Decarbonising the Grid: Challenges and Opportunities in the US and UK
May 3, 2023
As the world grapples with climate change, the need for decarbonising electricity generation has become increasingly urgent for the United States and the United Kingdom. Despite the significant progress made in renewable energy, both countries still rely heavily on fossil fuels in 2023. This has serious implications for their climate targets and poses a significant challenge for policymakers. The geopolitical and climatic events of 2022 demonstrated that the US and UK can no longer delay investment in transitioning to a renewable future, however, this is easier said than done with historical under-investment in electricity grids delaying renewable projects for potentially years.
Whilst US and UK policymakers have the same set of policy levers in front of them, each country is unique and must choose its own assortment of policies applicable to its geographic, financial and political environment.
Comparing the US and UK Markets
Before we get into the difference in decarbonisation strategy it’s important to understand how different the US and UK markets are and how these differences influence investment and policy decisions.
Demand per Capita and Population Density
Firstly (and most obviously), there are huge differences between the UK and the US in population density and electricity demand. Quite simply, the US has five times the population of the UK (332 million compared to 68 Million), with that larger US population also having a far more expensive taste for electricity than the UK; in 2019, the US consumed 12,826 kWh per capita, while the UK consumed 4,407 kWh per capita.
Overall electricity demand in the US is therefore 13.6x larger than in the UK in absolute terms. A difference in scale that arguably requires a very different approach to policymaking.
Secondly, their population densities and variation in densities are also wildly different. For example, New Jersey has a population density of 1,263 people per square mile, whilst Alaska has a population density of just 1.3 people per square mile. Partly because of these variations, the US has three separate electricity grids - the Eastern Interconnection, Western Interconnection, and Texas Interconnection with only limited transmission connection between them. In contrast, the UK has a single electricity grid, which allows for greater flexibility and efficiency in managing the electricity system at the national level.
Current Energy Mix and Domestic Fossil Fuel Production
What has the UK replaced coal with, we hear you ask? Overwhelmingly wind power is the answer with 29% of electricity generated by on and offshore wind in 2022 compared to only 10% in the US. With such a low baseline and its geographic abundance on both coasts as well as in-land, expansion in wind power holds huge promise for the US energy mix as coal is phased out.
As with most topics in the US, the energy mix is a political football in Congress and the Senate, with the Republican party traditionally favouring fossil fuel industries and states over the expansion of renewables. In recent years however this has begun to change with the growth in renewables in right-leaning states such as Texas starting to challenge the status quo within the Republican party. The general trend as of 2023 is for gradual alignment between the Democrats and Republicans on a long-term energy mix strategy, however, there is a long way to go.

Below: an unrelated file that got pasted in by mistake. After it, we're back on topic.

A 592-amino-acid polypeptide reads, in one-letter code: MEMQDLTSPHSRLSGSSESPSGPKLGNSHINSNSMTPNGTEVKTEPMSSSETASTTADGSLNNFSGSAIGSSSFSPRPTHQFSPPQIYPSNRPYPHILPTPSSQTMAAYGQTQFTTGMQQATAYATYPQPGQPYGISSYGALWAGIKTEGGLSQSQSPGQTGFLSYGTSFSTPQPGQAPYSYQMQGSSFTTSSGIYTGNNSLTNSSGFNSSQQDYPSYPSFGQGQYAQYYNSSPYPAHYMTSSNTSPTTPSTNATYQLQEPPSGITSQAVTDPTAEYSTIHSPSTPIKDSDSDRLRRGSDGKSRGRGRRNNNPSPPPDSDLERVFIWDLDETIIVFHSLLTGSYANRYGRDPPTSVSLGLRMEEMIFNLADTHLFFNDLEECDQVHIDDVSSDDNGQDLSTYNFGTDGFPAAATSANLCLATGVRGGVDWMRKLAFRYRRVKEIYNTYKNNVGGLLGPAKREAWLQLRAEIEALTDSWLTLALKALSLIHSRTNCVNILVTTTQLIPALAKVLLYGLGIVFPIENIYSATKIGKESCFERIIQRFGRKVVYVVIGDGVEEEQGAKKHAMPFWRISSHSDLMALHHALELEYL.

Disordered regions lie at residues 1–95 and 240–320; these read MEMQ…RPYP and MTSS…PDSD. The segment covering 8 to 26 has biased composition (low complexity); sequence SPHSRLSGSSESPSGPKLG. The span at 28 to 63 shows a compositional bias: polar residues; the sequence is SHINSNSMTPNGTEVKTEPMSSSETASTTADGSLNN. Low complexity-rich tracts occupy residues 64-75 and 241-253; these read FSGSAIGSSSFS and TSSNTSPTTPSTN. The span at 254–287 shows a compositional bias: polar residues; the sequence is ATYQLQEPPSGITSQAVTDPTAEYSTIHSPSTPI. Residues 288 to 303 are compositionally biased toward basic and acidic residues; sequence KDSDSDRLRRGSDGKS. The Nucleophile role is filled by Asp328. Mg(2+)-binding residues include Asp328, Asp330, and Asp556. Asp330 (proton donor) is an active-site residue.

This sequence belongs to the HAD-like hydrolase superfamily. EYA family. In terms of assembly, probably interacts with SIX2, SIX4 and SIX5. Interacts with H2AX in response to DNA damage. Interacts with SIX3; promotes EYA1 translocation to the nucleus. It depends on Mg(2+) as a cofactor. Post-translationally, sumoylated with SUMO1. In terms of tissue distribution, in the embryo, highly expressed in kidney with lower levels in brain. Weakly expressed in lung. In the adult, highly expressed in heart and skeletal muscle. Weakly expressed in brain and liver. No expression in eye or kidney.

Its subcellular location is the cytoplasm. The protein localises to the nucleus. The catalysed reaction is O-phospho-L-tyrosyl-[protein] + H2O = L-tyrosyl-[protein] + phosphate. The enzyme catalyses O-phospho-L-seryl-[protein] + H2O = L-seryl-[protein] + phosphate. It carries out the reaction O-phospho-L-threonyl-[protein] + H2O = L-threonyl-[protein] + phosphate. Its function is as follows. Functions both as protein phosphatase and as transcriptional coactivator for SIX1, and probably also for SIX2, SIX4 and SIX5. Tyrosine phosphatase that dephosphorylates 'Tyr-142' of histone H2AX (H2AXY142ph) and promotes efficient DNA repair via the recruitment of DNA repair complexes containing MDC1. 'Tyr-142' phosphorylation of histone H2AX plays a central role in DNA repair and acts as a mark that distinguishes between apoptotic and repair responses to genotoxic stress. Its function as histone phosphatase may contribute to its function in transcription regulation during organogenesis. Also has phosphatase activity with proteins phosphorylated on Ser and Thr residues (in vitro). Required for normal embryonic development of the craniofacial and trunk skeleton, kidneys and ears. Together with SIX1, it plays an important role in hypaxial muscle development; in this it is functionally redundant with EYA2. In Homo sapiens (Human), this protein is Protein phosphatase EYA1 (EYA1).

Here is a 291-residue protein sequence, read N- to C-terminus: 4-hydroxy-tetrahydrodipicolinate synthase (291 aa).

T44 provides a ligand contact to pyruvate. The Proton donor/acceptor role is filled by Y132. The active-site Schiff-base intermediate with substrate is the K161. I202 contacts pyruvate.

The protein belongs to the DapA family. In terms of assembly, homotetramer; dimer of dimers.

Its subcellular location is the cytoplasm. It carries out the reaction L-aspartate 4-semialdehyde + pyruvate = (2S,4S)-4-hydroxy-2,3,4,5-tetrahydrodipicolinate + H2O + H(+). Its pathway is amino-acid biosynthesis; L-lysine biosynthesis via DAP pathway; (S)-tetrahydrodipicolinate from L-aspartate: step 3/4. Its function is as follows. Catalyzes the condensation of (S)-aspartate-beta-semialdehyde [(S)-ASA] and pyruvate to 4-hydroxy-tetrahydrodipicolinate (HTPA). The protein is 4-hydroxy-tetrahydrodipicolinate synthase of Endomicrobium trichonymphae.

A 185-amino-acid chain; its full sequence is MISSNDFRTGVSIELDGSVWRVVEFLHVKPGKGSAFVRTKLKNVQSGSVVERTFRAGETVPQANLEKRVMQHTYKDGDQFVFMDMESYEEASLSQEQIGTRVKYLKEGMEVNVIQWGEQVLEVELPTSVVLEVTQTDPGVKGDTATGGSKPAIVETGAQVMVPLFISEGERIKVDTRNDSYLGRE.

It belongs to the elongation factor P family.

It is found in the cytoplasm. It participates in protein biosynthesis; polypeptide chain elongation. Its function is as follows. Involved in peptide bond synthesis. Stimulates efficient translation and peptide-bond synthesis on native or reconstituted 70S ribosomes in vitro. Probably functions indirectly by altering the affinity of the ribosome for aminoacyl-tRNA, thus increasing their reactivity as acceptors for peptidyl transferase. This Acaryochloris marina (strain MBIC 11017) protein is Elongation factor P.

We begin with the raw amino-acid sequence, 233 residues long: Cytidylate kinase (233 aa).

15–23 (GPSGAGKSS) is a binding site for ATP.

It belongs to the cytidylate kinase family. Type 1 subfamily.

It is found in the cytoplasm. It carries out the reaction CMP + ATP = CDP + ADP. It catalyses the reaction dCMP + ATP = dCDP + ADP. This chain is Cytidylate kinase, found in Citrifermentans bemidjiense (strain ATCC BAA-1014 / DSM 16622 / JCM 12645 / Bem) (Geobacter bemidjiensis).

The UK is ahead of the US in its political alignment on renewables, whilst fringe parties may lobby for faster progress, both the Conservatives and Labour are dedicated to decarbonising the grid. There will always be a debate on specific investments and timeframes, but the arguments are expected to focus on the ‘how’ rather than the ‘why’ of investing in net-zero power generation.
The process for obtaining planning permission and permitting for electricity projects differs significantly between the US and the UK.
In the US, planning permission and permitting for electricity projects is generally a decentralised process, with individual states responsible for approving projects within their borders. This means that developers must navigate a complex regulatory landscape, with different requirements and processes in each state, especially challenging for linear schemes such as transmission lines crossing state boundaries.
The NEPA process is often time-consuming and expensive, with some projects taking several years to complete. However, it is seen as a necessary step to ensure that projects are developed in an environmentally responsible manner.
In the UK, planning permission and permitting for electricity projects is generally a centralised process, with the government responsible for approving projects. The Department for Business, Energy, and Industrial Strategy (BEIS) oversees the electricity market and is responsible for setting energy policy and issuing permits for major projects.
Similar to NEPA the UK also has regulations in place to ensure that projects are developed in an environmentally responsible manner, including the Environmental Protection Act and the Climate Change Act. Similar to NEPA, criticism abounds of the cost and time commitment required to complete and authorise Environmental Impact Assessments, especially when they relate to projects critical to the UK’s response to climate change.